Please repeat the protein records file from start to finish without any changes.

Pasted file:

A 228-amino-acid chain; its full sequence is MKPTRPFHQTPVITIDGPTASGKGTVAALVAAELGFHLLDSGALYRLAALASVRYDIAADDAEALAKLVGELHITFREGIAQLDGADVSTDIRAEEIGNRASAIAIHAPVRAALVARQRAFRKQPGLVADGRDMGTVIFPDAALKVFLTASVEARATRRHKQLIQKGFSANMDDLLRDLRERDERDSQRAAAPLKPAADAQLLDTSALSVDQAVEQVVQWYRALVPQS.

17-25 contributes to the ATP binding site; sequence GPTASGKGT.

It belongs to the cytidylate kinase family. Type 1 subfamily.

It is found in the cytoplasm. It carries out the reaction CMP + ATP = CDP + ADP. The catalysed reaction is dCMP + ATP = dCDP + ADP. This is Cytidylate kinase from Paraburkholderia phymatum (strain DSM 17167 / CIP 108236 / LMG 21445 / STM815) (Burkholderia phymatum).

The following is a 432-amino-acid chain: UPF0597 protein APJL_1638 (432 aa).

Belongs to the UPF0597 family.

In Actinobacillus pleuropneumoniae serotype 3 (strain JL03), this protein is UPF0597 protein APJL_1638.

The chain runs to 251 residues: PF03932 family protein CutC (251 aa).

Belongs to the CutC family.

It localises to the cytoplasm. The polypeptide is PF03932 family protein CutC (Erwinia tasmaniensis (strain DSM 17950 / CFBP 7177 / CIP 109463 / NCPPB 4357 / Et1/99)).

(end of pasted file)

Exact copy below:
A 228-amino-acid chain; its full sequence is MKPTRPFHQTPVITIDGPTASGKGTVAALVAAELGFHLLDSGALYRLAALASVRYDIAADDAEALAKLVGELHITFREGIAQLDGADVSTDIRAEEIGNRASAIAIHAPVRAALVARQRAFRKQPGLVADGRDMGTVIFPDAALKVFLTASVEARATRRHKQLIQKGFSANMDDLLRDLRERDERDSQRAAAPLKPAADAQLLDTSALSVDQAVEQVVQWYRALVPQS.

17-25 contributes to the ATP binding site; sequence GPTASGKGT.

It belongs to the cytidylate kinase family. Type 1 subfamily.

It is found in the cytoplasm. It carries out the reaction CMP + ATP = CDP + ADP. The catalysed reaction is dCMP + ATP = dCDP + ADP. This is Cytidylate kinase from Paraburkholderia phymatum (strain DSM 17167 / CIP 108236 / LMG 21445 / STM815) (Burkholderia phymatum).

The following is a 432-amino-acid chain: UPF0597 protein APJL_1638 (432 aa).

Belongs to the UPF0597 family.

In Actinobacillus pleuropneumoniae serotype 3 (strain JL03), this protein is UPF0597 protein APJL_1638.

The chain runs to 251 residues: PF03932 family protein CutC (251 aa).

Belongs to the CutC family.

It localises to the cytoplasm. The polypeptide is PF03932 family protein CutC (Erwinia tasmaniensis (strain DSM 17950 / CFBP 7177 / CIP 109463 / NCPPB 4357 / Et1/99)).